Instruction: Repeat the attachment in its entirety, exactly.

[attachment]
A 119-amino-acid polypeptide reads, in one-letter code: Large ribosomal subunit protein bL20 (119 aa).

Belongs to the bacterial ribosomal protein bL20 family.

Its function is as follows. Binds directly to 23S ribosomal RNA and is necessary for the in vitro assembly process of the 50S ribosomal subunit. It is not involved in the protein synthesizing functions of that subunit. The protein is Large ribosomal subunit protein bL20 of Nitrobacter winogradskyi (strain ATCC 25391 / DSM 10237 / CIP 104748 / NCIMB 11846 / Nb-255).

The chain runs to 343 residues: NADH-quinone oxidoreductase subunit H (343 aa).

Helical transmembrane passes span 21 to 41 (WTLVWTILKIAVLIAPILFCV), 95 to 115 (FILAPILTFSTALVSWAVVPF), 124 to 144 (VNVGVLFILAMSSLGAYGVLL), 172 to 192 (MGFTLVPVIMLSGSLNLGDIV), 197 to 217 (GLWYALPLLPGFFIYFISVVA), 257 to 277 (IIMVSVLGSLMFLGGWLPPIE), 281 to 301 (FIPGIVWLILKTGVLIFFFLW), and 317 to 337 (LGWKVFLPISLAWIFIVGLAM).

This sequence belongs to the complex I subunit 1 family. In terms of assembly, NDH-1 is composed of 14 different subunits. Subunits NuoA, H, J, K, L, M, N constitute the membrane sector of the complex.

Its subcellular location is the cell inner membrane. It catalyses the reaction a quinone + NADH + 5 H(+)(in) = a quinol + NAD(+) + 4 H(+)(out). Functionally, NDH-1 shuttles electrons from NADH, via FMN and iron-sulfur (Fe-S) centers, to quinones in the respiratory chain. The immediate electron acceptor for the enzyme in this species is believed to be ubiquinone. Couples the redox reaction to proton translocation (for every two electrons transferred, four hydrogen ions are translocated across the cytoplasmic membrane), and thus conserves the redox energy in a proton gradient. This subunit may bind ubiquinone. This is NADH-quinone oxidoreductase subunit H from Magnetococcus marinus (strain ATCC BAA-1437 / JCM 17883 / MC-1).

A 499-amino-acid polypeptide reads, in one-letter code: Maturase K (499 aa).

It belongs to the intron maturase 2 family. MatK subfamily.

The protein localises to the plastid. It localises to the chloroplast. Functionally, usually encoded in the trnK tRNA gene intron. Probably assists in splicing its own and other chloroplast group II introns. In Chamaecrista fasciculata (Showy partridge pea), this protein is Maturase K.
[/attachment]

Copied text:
A 119-amino-acid polypeptide reads, in one-letter code: Large ribosomal subunit protein bL20 (119 aa).

Belongs to the bacterial ribosomal protein bL20 family.

Its function is as follows. Binds directly to 23S ribosomal RNA and is necessary for the in vitro assembly process of the 50S ribosomal subunit. It is not involved in the protein synthesizing functions of that subunit. The protein is Large ribosomal subunit protein bL20 of Nitrobacter winogradskyi (strain ATCC 25391 / DSM 10237 / CIP 104748 / NCIMB 11846 / Nb-255).

The chain runs to 343 residues: NADH-quinone oxidoreductase subunit H (343 aa).

Helical transmembrane passes span 21 to 41 (WTLVWTILKIAVLIAPILFCV), 95 to 115 (FILAPILTFSTALVSWAVVPF), 124 to 144 (VNVGVLFILAMSSLGAYGVLL), 172 to 192 (MGFTLVPVIMLSGSLNLGDIV), 197 to 217 (GLWYALPLLPGFFIYFISVVA), 257 to 277 (IIMVSVLGSLMFLGGWLPPIE), 281 to 301 (FIPGIVWLILKTGVLIFFFLW), and 317 to 337 (LGWKVFLPISLAWIFIVGLAM).

This sequence belongs to the complex I subunit 1 family. In terms of assembly, NDH-1 is composed of 14 different subunits. Subunits NuoA, H, J, K, L, M, N constitute the membrane sector of the complex.

Its subcellular location is the cell inner membrane. It catalyses the reaction a quinone + NADH + 5 H(+)(in) = a quinol + NAD(+) + 4 H(+)(out). Functionally, NDH-1 shuttles electrons from NADH, via FMN and iron-sulfur (Fe-S) centers, to quinones in the respiratory chain. The immediate electron acceptor for the enzyme in this species is believed to be ubiquinone. Couples the redox reaction to proton translocation (for every two electrons transferred, four hydrogen ions are translocated across the cytoplasmic membrane), and thus conserves the redox energy in a proton gradient. This subunit may bind ubiquinone. This is NADH-quinone oxidoreductase subunit H from Magnetococcus marinus (strain ATCC BAA-1437 / JCM 17883 / MC-1).

A 499-amino-acid polypeptide reads, in one-letter code: Maturase K (499 aa).

It belongs to the intron maturase 2 family. MatK subfamily.

The protein localises to the plastid. It localises to the chloroplast. Functionally, usually encoded in the trnK tRNA gene intron. Probably assists in splicing its own and other chloroplast group II introns. In Chamaecrista fasciculata (Showy partridge pea), this protein is Maturase K.